The Ultimate in Grafitti
A complete graffiti job. This is the unit that was heavily damaged in a highway accident, the damage is all on the other, non-graffiti, side.
Grafitti is an unfortunate part of the current railway scene. Although some decals are available, few modeller choose to replicate this despicable form of vandalism on their models. While making a flying visit to one of my favourite narrow gauge railways in
chemin de fer du Blanc à Argent runs from
Salbris via Romorantin, Gievres and Valençay to Luçay le
Mal. I took an early train from
At Salbris I walked out of the main line station and into the goods yard where I found the double section, articulated train waiting. It is painted SNCF blue but with "Blanc à Argent", the name of the independent railway, painted n the side. The municipality purchased five of these purpose-built metre gauge trains a few years ago at a cost of about C$20 million. They have all the latest SNCF gadgets such as TV cameras at each end on both sides so the driver can observe the station stops. They are also fitted with a standard SNCF toilet, a first for the BA.
The stationmistress came out and gave us the right away by waving a short stick to which was attached a green metal circle.We passed over the SNCF electrified main line and on to Le Ferté Imbault where we were met by the stationmistress. The local stations are a distinctive design and most are staffed even though there are very few passengers. At Selles St. Denis we met another train and there was a short delay while the stationmistress flirted with both drivers before sending them both on their way.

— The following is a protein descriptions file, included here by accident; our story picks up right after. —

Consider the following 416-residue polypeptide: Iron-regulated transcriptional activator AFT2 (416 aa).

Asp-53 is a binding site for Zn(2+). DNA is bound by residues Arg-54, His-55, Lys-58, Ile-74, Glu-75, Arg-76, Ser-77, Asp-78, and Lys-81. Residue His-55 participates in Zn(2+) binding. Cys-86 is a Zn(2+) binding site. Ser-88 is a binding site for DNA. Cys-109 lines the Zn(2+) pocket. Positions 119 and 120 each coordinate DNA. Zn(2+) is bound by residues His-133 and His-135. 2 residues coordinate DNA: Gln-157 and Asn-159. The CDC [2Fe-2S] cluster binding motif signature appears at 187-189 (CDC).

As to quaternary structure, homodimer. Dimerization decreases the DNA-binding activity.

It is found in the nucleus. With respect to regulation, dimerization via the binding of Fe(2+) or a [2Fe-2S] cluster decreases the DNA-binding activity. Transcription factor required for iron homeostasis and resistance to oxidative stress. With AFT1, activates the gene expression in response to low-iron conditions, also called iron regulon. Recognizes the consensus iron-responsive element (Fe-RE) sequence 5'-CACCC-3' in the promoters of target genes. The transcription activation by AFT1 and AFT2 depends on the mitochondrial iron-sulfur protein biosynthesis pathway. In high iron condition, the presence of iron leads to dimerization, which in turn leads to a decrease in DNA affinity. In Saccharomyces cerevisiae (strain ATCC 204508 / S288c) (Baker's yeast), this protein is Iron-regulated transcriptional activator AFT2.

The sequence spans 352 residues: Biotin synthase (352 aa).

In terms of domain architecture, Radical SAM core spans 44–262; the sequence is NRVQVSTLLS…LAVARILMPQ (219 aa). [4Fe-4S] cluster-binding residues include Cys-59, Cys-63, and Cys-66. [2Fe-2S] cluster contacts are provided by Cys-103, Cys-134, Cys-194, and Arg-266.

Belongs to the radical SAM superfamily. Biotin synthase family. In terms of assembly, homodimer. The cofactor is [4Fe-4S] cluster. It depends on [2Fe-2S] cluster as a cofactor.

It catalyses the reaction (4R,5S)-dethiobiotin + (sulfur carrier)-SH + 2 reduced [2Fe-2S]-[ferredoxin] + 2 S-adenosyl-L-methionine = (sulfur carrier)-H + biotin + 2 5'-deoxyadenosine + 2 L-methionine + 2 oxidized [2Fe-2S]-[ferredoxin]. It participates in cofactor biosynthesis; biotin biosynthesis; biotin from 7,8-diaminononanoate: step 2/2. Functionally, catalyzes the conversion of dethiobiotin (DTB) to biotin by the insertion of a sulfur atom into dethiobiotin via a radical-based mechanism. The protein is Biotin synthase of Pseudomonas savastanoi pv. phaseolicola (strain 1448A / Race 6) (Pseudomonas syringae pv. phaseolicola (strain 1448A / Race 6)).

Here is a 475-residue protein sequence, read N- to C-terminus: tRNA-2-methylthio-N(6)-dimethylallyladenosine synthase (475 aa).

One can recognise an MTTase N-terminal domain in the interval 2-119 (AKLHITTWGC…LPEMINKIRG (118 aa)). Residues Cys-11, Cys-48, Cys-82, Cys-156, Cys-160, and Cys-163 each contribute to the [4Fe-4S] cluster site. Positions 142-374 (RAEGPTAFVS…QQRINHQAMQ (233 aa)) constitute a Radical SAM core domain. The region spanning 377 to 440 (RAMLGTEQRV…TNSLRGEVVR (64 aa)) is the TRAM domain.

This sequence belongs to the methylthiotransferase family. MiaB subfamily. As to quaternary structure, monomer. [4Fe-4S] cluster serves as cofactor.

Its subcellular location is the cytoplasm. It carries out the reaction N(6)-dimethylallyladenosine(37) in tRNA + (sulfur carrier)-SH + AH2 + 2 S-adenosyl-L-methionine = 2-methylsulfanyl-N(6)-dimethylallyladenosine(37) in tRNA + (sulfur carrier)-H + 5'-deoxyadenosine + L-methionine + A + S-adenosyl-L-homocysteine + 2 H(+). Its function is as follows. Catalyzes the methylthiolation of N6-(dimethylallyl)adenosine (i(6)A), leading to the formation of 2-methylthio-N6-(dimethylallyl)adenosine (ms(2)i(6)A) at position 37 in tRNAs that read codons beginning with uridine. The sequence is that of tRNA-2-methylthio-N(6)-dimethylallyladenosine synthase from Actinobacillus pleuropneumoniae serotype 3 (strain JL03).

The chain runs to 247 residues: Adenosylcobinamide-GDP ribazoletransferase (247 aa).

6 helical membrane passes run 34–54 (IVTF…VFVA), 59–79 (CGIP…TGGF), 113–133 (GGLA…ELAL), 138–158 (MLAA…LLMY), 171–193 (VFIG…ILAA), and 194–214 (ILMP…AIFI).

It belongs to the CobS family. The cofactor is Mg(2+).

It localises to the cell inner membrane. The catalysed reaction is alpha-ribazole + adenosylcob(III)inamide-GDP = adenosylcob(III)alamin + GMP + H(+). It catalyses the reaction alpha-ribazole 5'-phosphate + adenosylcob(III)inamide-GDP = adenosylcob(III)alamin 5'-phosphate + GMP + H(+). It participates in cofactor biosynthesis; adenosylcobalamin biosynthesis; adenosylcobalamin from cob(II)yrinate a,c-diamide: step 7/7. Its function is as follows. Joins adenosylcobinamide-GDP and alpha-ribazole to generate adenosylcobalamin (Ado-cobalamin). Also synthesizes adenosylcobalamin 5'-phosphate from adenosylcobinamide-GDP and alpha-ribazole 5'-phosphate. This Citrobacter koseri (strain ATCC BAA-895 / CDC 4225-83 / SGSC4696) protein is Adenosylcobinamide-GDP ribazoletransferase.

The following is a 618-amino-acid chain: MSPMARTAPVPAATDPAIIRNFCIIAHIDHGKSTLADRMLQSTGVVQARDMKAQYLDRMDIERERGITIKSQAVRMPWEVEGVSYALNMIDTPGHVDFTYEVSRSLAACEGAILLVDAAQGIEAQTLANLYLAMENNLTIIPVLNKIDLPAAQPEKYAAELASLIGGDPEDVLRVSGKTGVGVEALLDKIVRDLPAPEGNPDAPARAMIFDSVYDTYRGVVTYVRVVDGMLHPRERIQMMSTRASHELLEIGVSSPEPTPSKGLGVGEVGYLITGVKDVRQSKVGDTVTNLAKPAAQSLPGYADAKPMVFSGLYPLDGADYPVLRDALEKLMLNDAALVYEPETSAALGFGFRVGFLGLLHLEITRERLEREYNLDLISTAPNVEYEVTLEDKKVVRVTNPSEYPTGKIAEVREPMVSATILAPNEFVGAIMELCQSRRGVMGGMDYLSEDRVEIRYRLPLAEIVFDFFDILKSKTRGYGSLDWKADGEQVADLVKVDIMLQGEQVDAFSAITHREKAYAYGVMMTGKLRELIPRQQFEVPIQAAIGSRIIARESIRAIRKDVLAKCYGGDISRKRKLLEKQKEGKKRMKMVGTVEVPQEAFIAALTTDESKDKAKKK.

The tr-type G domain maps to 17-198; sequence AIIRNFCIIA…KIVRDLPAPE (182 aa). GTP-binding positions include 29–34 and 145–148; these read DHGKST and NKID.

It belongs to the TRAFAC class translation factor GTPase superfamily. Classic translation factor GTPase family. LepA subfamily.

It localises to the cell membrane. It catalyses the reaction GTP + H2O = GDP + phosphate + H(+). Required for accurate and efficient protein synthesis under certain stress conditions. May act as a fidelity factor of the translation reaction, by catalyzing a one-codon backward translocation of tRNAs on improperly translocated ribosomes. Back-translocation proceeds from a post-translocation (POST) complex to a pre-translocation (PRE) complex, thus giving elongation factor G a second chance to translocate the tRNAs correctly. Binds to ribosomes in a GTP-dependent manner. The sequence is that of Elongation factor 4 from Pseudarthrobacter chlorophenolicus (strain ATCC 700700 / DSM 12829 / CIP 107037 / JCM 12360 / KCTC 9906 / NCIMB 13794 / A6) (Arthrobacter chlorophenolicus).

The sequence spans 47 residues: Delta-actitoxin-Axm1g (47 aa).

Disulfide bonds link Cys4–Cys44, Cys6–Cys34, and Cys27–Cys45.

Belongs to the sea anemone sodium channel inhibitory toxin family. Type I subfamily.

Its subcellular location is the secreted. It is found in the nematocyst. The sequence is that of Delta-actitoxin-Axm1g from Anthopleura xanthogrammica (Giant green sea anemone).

The railway has to use extreme transition bars when changing from the normal track (on the left) to the new switches (on the right)
The railway has spent some money replacing many switches and rail on curves. The worn rail on the straightaways gave a lively ride while the transition rail joint bars to accommodate significant differences in rail section had to be seen to be believed.
is the centre of the line from an
operations and maintenance point of view. I
walked around the town and enjoyed the Christmas
decorations – there
were a large number of red clad Santas climbing up ropes over balconies
into the windows of the houses.
Back at the station, I had time to
around the yard and see that several of the older railcars were still
and in service. Turning a corner I found
out the reason why. Two of the almost
new articulated sets are out of service. One
had obviously been in a serious crossing accident and
it will take a
lot of work to get it back in running condition again.
Going around to the other side I was
surprised to see the extent to which it had been covered in graffiti.
They say there is a prototype example for everything, so if graffiti is your thing you can cover the entire side of a train knowing that there is a precedent for this in twelve inches to the foot.Ottawa Valley Associated Railroaders - OVAR, The Interchange, May 2007.